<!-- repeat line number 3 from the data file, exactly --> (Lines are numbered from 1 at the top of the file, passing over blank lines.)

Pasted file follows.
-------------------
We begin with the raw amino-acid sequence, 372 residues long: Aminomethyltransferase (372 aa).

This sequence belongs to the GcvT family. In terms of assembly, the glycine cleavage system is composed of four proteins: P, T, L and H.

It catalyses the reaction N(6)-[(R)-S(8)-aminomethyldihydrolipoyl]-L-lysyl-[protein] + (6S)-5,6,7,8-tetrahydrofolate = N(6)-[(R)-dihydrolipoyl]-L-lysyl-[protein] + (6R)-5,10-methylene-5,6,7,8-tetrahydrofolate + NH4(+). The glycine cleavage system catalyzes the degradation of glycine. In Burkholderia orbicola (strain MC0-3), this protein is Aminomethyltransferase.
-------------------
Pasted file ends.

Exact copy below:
It catalyses the reaction N(6)-[(R)-S(8)-aminomethyldihydrolipoyl]-L-lysyl-[protein] + (6S)-5,6,7,8-tetrahydrofolate = N(6)-[(R)-dihydrolipoyl]-L-lysyl-[protein] + (6R)-5,10-methylene-5,6,7,8-tetrahydrofolate + NH4(+). The glycine cleavage system catalyzes the degradation of glycine. In Burkholderia orbicola (strain MC0-3), this protein is Aminomethyltransferase.